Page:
Will the Final Guidance on Biosimilar Naming Be Reversed?

Judging from the comments at the Academy of Managed Care Pharmacy’s (AMCP’s) annual meeting March 27–30 in Denver, there is some hope and expectation that the Trump Administration will review and possibly revoke the naming convention for biologics and biosimilars that was finalized just recently.

The Academy’s position on the naming convention has not changed, according to Mary Jo Carden, VP of Government and Pharmacy Affairs. She characterized the naming convention chosen by the Food and Drug Administration (FDA) as unnecessary and confusing. Therefore, AMCP is still in favor of using the government-approved name and international nonproprietary name to biosimilars (and no new suffixes to existing originator products). In previous comments to the FDA, the Academy wrote, “AMCP supports a biosimilar naming convention using the same INN that has proven safe and effective globally for small molecule drugs and for biological products in Europe, and therefore it should be the standard in the United States. Using the same INN for biosimilars would also alleviate the need for multiple product identifiers in biosimilar labeling and therefore eliminate the potential for confusion by health care providers and patients.”

Doug Long, MBA, VP of Industry Relations at QuintilesIMS, in answer to a question from the audience, said he “might mention it to Scott Gottlieb,” newly nominated FDA Commissioner, to revisit it after his confirmation. Image result for Doug Long IMSEspecially in light of the present administration’s statements to streamline the drug approval process and improve public access to less-expensive medications, this would seem to make sense. Mr. Long also said that he had difficulty fathoming the reasons behind the decision making on biosimilar naming.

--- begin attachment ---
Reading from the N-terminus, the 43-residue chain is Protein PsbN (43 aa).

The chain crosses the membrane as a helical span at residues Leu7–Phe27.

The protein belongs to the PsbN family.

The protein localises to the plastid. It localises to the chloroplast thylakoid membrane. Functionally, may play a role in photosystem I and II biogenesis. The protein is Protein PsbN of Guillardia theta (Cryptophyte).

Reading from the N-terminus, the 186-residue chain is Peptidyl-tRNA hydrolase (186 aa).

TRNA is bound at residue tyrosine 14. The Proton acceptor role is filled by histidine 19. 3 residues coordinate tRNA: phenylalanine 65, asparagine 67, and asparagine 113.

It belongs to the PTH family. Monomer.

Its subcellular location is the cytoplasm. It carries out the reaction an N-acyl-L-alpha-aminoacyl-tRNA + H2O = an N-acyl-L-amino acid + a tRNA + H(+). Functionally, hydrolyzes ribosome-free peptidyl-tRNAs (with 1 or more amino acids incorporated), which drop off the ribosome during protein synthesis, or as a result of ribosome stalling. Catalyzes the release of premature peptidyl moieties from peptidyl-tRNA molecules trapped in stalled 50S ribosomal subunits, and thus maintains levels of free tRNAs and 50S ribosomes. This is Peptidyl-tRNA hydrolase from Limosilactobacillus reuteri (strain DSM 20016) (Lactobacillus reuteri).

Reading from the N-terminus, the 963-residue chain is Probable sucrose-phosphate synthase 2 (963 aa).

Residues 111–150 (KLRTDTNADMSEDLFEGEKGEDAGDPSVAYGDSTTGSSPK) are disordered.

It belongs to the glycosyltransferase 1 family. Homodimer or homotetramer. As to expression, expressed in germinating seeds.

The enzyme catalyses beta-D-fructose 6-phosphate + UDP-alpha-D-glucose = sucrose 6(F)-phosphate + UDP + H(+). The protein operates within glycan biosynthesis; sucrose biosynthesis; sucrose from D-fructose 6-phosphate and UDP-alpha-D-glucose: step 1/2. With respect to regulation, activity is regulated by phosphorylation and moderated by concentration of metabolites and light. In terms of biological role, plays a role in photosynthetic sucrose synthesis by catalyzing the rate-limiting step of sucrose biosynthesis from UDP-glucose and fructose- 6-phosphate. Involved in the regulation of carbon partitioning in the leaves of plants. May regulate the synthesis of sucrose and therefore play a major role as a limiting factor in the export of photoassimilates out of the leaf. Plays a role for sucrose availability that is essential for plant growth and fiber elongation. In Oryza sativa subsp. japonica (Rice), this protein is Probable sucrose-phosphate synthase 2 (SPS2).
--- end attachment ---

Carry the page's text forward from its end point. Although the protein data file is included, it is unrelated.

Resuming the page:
Drug consultant C. Douglas Monroe, RPh, MS, pointed out that there is hope. The Office of Management and Budget has asked the FDA to postpone implementation, and public comments from numerous organizations railed against the policy. Mr. Monroe cited publisher Wolters Kluwer as saying that the “…FDA’s proposed naming approach is a solution in search of a problem.” And several organizations, such as NCPDP and drug manufacturers, complained of the time and billions in cost of applying suffixes to all existing biologics.

Although it may be appealing for the Trump Administration to simply scrap the existing final guidance on naming. If they do not simply revert to the basic INN nomenclature for biologics, do we really want to start the entire process of considering a new system from scratch again?

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